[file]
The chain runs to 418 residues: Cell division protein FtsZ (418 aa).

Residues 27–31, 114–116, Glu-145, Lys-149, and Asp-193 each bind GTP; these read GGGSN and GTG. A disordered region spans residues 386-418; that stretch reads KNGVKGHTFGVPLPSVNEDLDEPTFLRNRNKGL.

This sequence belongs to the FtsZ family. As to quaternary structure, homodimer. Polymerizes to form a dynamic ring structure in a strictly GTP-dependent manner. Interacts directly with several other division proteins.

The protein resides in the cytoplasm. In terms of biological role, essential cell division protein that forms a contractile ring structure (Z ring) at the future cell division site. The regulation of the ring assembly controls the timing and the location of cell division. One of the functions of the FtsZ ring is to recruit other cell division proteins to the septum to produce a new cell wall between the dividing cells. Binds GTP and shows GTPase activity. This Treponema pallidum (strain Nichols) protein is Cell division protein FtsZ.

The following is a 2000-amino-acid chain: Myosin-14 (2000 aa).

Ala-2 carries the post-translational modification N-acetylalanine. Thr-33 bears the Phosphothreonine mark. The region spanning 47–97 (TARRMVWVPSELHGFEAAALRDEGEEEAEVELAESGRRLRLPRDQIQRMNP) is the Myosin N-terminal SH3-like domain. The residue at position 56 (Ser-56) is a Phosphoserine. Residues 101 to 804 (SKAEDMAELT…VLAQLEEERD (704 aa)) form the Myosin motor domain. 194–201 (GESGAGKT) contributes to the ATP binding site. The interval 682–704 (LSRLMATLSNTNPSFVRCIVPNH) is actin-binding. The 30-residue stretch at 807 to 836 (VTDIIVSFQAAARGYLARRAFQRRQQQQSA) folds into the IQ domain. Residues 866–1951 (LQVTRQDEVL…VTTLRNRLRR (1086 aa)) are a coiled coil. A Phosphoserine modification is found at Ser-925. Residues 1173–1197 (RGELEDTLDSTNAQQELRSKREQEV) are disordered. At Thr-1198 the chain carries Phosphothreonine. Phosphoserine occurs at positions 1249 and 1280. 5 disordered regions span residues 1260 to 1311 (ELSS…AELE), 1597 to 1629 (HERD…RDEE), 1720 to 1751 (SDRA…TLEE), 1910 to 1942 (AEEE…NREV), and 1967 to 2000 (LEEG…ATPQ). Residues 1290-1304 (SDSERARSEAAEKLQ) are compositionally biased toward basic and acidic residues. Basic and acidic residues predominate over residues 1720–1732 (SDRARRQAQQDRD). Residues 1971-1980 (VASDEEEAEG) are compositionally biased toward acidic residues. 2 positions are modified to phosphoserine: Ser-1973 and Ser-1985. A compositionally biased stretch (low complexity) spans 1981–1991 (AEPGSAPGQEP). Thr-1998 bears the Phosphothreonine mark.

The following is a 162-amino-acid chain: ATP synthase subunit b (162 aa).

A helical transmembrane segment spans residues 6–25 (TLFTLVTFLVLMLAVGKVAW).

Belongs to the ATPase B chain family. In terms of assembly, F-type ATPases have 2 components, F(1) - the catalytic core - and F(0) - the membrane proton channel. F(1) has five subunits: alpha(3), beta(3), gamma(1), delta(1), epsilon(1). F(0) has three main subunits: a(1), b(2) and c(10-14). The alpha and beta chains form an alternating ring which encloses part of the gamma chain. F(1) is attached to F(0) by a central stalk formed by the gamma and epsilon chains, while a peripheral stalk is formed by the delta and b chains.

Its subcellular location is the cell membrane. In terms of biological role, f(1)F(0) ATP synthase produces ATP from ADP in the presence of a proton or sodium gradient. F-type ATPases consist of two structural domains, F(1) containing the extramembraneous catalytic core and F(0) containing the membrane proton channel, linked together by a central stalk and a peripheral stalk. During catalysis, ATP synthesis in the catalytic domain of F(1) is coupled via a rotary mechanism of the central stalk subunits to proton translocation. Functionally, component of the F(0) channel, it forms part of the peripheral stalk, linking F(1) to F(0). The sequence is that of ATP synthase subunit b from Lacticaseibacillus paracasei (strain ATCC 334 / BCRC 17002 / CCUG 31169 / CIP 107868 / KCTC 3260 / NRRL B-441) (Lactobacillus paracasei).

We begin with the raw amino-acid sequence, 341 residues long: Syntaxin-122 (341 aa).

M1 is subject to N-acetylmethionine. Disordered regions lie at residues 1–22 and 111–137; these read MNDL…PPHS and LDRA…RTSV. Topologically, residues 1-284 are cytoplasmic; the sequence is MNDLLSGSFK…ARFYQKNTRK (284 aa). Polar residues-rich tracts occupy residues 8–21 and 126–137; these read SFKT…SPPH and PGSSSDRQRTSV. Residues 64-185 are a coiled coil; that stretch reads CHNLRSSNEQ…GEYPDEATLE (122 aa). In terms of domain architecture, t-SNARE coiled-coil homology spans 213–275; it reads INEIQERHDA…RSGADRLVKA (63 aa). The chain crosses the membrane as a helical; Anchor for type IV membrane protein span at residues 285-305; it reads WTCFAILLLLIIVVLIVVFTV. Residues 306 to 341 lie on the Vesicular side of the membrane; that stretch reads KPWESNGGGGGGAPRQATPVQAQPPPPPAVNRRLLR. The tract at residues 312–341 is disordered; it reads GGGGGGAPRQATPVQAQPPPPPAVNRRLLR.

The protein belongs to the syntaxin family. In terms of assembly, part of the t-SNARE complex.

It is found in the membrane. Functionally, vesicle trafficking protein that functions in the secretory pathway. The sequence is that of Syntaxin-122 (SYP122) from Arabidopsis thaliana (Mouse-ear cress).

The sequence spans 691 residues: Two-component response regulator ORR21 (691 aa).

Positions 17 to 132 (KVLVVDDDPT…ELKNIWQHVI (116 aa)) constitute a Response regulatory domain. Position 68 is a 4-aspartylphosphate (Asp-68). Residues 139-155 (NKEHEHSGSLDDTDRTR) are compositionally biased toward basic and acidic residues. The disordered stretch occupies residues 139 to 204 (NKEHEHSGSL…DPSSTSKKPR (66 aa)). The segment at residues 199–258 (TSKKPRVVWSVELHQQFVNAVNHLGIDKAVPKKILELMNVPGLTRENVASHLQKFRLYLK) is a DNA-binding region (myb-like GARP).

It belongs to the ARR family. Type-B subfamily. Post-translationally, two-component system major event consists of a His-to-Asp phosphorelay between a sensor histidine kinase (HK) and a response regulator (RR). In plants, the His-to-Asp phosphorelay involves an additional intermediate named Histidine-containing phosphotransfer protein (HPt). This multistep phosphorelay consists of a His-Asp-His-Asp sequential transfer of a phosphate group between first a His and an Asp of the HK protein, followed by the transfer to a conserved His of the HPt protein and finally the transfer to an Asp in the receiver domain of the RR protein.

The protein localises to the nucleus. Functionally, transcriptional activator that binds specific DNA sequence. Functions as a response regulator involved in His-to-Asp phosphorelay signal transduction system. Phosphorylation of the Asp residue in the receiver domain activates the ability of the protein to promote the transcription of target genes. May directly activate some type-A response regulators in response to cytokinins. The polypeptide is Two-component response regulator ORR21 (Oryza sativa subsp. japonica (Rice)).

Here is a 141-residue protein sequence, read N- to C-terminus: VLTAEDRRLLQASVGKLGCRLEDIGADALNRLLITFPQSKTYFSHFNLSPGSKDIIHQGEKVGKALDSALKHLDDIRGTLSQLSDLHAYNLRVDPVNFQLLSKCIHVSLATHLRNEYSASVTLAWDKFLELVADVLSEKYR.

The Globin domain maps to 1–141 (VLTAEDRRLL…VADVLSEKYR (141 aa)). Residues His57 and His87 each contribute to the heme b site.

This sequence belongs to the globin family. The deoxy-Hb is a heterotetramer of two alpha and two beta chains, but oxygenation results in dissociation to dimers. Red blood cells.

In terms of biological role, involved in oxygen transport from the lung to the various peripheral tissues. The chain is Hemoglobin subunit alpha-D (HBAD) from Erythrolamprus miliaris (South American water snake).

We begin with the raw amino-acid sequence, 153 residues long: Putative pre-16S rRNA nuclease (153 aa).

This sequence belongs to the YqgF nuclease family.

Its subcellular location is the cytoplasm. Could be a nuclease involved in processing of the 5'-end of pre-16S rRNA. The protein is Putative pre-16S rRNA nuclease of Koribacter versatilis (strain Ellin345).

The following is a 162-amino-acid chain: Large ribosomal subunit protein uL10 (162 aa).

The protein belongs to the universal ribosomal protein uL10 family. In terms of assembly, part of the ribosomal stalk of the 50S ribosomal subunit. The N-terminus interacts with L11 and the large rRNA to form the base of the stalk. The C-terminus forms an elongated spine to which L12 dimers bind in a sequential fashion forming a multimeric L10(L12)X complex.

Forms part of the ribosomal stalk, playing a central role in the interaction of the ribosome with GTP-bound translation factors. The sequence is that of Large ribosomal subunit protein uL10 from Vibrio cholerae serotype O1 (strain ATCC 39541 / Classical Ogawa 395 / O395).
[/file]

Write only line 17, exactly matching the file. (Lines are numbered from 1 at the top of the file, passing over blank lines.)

It belongs to the ARR family. Type-B subfamily. Post-translationally, two-component system major event consists of a His-to-Asp phosphorelay between a sensor histidine kinase (HK) and a response regulator (RR). In plants, the His-to-Asp phosphorelay involves an additional intermediate named Histidine-containing phosphotransfer protein (HPt). This multistep phosphorelay consists of a His-Asp-His-Asp sequential transfer of a phosphate group between first a His and an Asp of the HK protein, followed by the transfer to a conserved His of the HPt protein and finally the transfer to an Asp in the receiver domain of the RR protein.